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Gulfood Manufacturing Food Tech Summit discusses role of Food Safety Standards

Industry expert reflects on the need for individual responsibility in the food manufacturing, transport and supply industry

| | Nov 14, 2018 | 1:35 pm
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Dubai, UAE, 14 November 2018: The Gulfood Manufacturing Food Tech Summit held from November 7 to 8, at the Dubai International Convention and Exhibition Center, featured an eclectic mix of local and international manufacturers, while also serving as a platform for discussions on the need for food safety. The key issue addressed was how Food Safety Standards can help mitigate food fraud, followed by the best practice in maintaining the quality of food. “The culture of conducting external audits and validating food in the cold chain began only in the 2000s,” said Shabeek Thayyil, Director, Quality Assurance and Food Safety, Agthia. By the year 2020, he added, there will be a need to integrate the system and make everyone responsible. Referring to the Food Safety Certification, (FSSC) 22000, he said, the certification is a complete package for any food business and it discusses the farm-to-fork concept. While referring to manufacturers and suppliers, he said, “If you’re running a food business, it is your responsibility to ensure that the quality of food is not compromised, while being transported in the cold chain.”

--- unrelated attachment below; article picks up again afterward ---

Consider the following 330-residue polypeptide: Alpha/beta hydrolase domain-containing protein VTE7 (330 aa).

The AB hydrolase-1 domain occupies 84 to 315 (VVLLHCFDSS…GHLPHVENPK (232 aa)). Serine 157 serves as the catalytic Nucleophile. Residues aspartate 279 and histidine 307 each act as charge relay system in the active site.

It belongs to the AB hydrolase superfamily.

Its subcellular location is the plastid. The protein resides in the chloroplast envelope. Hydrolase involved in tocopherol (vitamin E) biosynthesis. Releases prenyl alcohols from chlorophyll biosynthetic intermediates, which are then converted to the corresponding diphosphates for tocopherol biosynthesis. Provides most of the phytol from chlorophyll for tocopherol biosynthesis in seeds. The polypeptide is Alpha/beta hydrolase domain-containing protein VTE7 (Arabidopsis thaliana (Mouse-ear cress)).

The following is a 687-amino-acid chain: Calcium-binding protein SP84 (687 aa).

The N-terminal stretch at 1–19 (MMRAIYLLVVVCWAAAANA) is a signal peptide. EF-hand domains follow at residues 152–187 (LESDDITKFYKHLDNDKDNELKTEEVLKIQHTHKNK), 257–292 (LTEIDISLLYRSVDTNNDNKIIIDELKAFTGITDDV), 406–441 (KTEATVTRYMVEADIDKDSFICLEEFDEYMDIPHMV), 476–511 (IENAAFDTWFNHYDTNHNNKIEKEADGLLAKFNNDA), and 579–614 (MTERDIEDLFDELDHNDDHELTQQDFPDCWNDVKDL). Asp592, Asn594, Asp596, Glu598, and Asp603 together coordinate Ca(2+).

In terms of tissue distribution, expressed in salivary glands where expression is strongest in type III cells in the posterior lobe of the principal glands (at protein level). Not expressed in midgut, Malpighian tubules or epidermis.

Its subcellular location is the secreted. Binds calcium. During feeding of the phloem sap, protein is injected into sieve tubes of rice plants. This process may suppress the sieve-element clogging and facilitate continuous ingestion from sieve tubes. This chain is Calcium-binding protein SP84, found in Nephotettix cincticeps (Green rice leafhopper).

Pointing to an existing challenge plaguing the food transport, manufacturing and supply industry, with reference to quality, Thayyil asserted, “There exists a money-oriented mindset,” where each stakeholder looks at “how best he can make maximum profit, eventually, losing focus on the end-user.” Elaborating, he highlighted that today there are standards for everything, for instance: Hazard Analysis Critical Control Points (HACCP), Threat Assessment Critical Control Point (TACCP), Vulnerability Assessment and Critical Control Point (VACCP). “The standards help ensure food safety and food defence,” Thayyil said.  Elaborating, he said, only a strong food safety and quality culture in the Middle East will ensure that standards do not remain mere documents and are, in fact, implemented.

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